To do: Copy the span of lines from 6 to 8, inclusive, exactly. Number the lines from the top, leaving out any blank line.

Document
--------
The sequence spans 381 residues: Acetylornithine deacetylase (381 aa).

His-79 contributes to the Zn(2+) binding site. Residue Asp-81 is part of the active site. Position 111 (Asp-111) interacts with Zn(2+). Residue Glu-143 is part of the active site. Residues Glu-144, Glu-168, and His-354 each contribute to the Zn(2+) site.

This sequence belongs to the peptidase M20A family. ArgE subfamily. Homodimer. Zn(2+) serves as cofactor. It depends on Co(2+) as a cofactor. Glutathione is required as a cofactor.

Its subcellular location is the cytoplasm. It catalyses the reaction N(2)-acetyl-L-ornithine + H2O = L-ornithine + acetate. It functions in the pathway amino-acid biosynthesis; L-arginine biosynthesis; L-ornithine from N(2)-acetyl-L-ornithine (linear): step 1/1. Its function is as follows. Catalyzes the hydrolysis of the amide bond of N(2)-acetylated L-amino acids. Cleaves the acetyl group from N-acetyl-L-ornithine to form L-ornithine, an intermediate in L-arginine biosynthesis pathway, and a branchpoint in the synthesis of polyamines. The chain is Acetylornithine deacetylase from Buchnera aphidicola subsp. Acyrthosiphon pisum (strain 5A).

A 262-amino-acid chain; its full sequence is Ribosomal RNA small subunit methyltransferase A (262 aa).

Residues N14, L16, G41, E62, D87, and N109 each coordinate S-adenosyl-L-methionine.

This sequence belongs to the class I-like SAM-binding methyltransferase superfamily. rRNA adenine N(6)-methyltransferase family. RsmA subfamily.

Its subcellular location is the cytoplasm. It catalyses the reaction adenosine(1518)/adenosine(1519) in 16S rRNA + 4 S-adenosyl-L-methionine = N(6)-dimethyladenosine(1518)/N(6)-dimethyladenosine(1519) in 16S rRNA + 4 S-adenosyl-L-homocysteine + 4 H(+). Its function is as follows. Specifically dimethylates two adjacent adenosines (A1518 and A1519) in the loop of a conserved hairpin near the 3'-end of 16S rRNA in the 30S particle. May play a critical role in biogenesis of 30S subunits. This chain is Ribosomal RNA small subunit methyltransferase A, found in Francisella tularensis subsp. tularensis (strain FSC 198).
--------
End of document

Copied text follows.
Residues N14, L16, G41, E62, D87, and N109 each coordinate S-adenosyl-L-methionine.

This sequence belongs to the class I-like SAM-binding methyltransferase superfamily. rRNA adenine N(6)-methyltransferase family. RsmA subfamily.

Its subcellular location is the cytoplasm. It catalyses the reaction adenosine(1518)/adenosine(1519) in 16S rRNA + 4 S-adenosyl-L-methionine = N(6)-dimethyladenosine(1518)/N(6)-dimethyladenosine(1519) in 16S rRNA + 4 S-adenosyl-L-homocysteine + 4 H(+). Its function is as follows. Specifically dimethylates two adjacent adenosines (A1518 and A1519) in the loop of a conserved hairpin near the 3'-end of 16S rRNA in the 30S particle. May play a critical role in biogenesis of 30S subunits. This chain is Ribosomal RNA small subunit methyltransferase A, found in Francisella tularensis subsp. tularensis (strain FSC 198).